Preface (Ill Will Editions):
For weeks now, riots, barricades, and blockades of institutions have swept across France. The impetus for this wave of struggle is a new series of proposed neo-liberal labor reforms that would slacken restrictions on mass firings of workers, introduce more short-term contracts, lengthen the working day, circumvent industry-wide labor protections by introducing case-by-case agreements, and make it easier to cut wages, among other things. Being the hardest hit by such a rollback, students and other youths have engaged in fierce revolt, burning cars, blockading hundreds of high schools and university campuses and spilling into the streets, where their demonstrations have turned into wild, confrontational battles with police. Paris saw major days of action on the 17th and the 24th, with intense unrest in dozens of other cities, including Rennes, Toulouse, Nantes, Lyon, Marseilles, and elsewhere. Videos of the brutal police eviction of the occupied Tolbiac high school in Paris on the 24th, as well as the gratuitous beating of a student from Bergson high school, both went viral online. Students took swift revenge a day later, with high school students rioting in front of police stations.
The banners, communiqués, and slogans that have issued from this wave of actions give indications of a rupture whose potential consequences are far more serious than a single labor law. In a particularly inspiring communiqué (translated here in English), entitled “The World or Nothing,” the young insurgents remind us that buried within the question of “work” was always a more fundamental form of submission, that of a “life” reduced to nothing but pure survival:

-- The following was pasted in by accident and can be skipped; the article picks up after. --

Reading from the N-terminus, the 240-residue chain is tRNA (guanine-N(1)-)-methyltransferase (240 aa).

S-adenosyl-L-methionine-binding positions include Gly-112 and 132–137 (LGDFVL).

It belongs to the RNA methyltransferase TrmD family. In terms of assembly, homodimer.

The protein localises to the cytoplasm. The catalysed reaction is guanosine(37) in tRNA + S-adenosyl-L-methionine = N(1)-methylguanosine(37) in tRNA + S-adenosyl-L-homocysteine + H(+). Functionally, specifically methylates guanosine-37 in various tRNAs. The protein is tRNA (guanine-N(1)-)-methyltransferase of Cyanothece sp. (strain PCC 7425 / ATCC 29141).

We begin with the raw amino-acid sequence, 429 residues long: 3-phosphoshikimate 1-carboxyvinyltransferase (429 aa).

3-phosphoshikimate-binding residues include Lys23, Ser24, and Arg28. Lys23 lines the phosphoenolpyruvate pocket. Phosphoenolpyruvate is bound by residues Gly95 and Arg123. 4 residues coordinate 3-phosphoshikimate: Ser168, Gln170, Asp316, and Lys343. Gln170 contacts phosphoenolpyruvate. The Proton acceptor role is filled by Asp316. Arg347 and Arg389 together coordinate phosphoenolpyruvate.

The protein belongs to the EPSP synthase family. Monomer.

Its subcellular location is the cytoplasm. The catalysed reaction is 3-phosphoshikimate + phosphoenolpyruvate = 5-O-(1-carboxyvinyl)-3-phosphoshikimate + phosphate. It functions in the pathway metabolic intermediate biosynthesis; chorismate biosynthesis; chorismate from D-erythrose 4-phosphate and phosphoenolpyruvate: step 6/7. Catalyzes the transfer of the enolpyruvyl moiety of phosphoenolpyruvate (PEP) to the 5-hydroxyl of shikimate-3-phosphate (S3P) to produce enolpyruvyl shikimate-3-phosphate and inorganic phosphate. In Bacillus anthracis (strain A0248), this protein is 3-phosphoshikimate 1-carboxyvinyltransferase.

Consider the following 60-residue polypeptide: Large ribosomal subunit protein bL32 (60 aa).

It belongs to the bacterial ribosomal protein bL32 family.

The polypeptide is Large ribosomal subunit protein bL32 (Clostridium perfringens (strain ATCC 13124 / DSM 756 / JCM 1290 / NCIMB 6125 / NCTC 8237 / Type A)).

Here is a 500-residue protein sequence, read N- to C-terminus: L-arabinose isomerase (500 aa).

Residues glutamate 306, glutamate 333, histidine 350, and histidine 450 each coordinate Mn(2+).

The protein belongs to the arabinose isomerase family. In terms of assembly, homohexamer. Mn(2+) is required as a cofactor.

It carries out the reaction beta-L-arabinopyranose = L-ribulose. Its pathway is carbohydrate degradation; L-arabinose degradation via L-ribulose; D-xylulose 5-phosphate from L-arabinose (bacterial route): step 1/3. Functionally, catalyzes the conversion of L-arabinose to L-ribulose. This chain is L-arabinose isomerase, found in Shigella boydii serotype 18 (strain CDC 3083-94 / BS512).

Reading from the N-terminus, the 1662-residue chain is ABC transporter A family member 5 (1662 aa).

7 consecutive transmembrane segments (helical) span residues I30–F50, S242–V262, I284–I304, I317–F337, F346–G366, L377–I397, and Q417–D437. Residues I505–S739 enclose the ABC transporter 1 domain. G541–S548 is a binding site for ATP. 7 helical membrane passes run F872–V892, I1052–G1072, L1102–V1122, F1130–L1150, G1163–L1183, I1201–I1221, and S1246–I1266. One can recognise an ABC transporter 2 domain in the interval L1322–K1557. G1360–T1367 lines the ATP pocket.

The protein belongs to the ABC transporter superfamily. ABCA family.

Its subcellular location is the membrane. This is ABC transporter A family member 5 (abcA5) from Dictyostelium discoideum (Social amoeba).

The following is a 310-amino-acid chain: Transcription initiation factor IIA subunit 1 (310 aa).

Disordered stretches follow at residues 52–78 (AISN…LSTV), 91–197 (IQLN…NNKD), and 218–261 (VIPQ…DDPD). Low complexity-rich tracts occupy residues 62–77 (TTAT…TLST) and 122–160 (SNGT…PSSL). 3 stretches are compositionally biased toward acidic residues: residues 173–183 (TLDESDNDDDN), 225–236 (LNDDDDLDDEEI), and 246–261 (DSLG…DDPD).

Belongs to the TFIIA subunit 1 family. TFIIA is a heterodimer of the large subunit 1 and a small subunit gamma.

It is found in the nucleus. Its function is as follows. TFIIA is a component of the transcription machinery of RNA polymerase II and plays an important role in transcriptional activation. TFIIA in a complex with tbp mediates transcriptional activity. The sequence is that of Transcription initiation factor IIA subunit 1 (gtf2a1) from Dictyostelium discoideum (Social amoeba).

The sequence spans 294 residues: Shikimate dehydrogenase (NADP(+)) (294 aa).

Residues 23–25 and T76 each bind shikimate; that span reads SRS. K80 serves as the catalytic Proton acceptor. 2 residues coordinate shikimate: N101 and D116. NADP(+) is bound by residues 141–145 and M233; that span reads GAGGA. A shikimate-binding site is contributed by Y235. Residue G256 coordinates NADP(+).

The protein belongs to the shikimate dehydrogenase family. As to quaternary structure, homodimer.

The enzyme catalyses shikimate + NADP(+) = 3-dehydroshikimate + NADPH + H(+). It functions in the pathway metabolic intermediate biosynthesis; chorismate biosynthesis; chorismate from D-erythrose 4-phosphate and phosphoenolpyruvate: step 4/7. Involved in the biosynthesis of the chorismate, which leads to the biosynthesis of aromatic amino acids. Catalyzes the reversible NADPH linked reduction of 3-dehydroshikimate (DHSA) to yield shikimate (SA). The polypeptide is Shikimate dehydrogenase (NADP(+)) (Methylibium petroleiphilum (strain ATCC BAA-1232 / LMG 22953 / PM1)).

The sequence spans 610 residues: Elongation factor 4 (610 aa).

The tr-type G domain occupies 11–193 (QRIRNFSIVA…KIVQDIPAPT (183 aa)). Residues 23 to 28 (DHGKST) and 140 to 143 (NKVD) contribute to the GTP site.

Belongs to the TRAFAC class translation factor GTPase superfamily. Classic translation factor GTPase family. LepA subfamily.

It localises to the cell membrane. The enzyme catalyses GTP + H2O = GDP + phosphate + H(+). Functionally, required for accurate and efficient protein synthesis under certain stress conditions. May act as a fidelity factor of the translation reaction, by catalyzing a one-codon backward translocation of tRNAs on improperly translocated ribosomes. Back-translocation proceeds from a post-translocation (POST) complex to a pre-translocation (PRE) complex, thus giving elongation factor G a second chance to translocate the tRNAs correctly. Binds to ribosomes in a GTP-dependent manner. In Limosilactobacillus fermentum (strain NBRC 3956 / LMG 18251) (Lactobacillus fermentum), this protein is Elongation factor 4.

“Ultimately, if we take to the streets against the labor law, it’s […] because the question of work is the question of how we use our lives; and as we see it work is the negation of life, life made into shit.”
This helps explain the clear unwillingness of these rebels to let themselves be routed and pacified by socialist, trade union, and other leftist forces of recuperation:
“We are no longer in the 60s…No one among us believes we will reach ‘self-realization’ at some job. That which we defend ourselves against is the that the bit of life we have after work, outside of work, does not get reduced to nothing. The little games of the unions and parties to limit the terrain of conflict to a question of the labor law, or negotiation with the government, is just a way to contain our desire to live, to lock up all that escapes their stifling sphere of scheming”
On the heels of this rolling insurgency of proletarians and youth, a callout has been made for a total blockade of French society this Thursday, March 31. We have translated it below. The tactic of autonomously organized and decentralized blockades has obvious resonance with North American struggles against oil pipelines, fracking, and Indigenous land expropriations. On the other hand, the link made by this callout between attacking neo-liberal austerity and the indefinite blockage of the economy has important implications for struggles in North America. What will it take to transform the instinct of indignation and protest into a habit of blockade and obstruction?